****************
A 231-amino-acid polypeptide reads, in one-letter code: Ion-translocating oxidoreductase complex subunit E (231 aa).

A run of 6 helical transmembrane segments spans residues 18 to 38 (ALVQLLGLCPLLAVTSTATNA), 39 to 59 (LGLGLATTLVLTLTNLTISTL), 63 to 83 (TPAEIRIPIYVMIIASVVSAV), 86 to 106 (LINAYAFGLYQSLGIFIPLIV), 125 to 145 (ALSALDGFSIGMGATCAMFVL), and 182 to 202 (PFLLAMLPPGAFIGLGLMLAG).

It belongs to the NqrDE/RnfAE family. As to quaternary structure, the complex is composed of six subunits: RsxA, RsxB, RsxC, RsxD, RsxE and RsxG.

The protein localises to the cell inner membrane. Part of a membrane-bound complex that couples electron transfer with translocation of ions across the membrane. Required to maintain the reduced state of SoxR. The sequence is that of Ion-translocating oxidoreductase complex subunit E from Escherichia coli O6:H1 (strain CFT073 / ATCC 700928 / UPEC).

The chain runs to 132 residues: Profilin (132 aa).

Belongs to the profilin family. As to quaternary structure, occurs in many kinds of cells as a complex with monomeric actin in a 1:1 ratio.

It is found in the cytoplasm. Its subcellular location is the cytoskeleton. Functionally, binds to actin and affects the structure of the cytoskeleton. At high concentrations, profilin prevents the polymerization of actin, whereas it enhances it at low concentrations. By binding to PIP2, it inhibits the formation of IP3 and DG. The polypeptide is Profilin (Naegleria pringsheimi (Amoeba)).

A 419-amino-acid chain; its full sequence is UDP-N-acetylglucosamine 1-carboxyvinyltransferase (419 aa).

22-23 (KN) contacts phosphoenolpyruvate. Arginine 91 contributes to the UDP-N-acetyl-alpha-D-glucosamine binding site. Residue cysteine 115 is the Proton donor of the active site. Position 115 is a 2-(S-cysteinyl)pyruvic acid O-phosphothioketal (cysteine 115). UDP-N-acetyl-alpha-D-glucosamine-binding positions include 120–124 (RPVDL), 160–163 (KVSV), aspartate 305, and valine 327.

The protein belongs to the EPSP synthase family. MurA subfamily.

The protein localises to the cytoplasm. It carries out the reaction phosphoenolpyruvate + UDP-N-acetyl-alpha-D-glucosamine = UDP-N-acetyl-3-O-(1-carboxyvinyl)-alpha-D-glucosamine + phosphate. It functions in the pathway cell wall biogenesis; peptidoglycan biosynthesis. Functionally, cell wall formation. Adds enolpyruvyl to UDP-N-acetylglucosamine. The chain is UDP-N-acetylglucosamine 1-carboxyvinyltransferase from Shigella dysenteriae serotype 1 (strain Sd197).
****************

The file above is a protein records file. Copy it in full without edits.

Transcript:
A 231-amino-acid polypeptide reads, in one-letter code: Ion-translocating oxidoreductase complex subunit E (231 aa).

A run of 6 helical transmembrane segments spans residues 18 to 38 (ALVQLLGLCPLLAVTSTATNA), 39 to 59 (LGLGLATTLVLTLTNLTISTL), 63 to 83 (TPAEIRIPIYVMIIASVVSAV), 86 to 106 (LINAYAFGLYQSLGIFIPLIV), 125 to 145 (ALSALDGFSIGMGATCAMFVL), and 182 to 202 (PFLLAMLPPGAFIGLGLMLAG).

It belongs to the NqrDE/RnfAE family. As to quaternary structure, the complex is composed of six subunits: RsxA, RsxB, RsxC, RsxD, RsxE and RsxG.

The protein localises to the cell inner membrane. Part of a membrane-bound complex that couples electron transfer with translocation of ions across the membrane. Required to maintain the reduced state of SoxR. The sequence is that of Ion-translocating oxidoreductase complex subunit E from Escherichia coli O6:H1 (strain CFT073 / ATCC 700928 / UPEC).

The chain runs to 132 residues: Profilin (132 aa).

Belongs to the profilin family. As to quaternary structure, occurs in many kinds of cells as a complex with monomeric actin in a 1:1 ratio.

It is found in the cytoplasm. Its subcellular location is the cytoskeleton. Functionally, binds to actin and affects the structure of the cytoskeleton. At high concentrations, profilin prevents the polymerization of actin, whereas it enhances it at low concentrations. By binding to PIP2, it inhibits the formation of IP3 and DG. The polypeptide is Profilin (Naegleria pringsheimi (Amoeba)).

A 419-amino-acid chain; its full sequence is UDP-N-acetylglucosamine 1-carboxyvinyltransferase (419 aa).

22-23 (KN) contacts phosphoenolpyruvate. Arginine 91 contributes to the UDP-N-acetyl-alpha-D-glucosamine binding site. Residue cysteine 115 is the Proton donor of the active site. Position 115 is a 2-(S-cysteinyl)pyruvic acid O-phosphothioketal (cysteine 115). UDP-N-acetyl-alpha-D-glucosamine-binding positions include 120–124 (RPVDL), 160–163 (KVSV), aspartate 305, and valine 327.

The protein belongs to the EPSP synthase family. MurA subfamily.

The protein localises to the cytoplasm. It carries out the reaction phosphoenolpyruvate + UDP-N-acetyl-alpha-D-glucosamine = UDP-N-acetyl-3-O-(1-carboxyvinyl)-alpha-D-glucosamine + phosphate. It functions in the pathway cell wall biogenesis; peptidoglycan biosynthesis. Functionally, cell wall formation. Adds enolpyruvyl to UDP-N-acetylglucosamine. The chain is UDP-N-acetylglucosamine 1-carboxyvinyltransferase from Shigella dysenteriae serotype 1 (strain Sd197).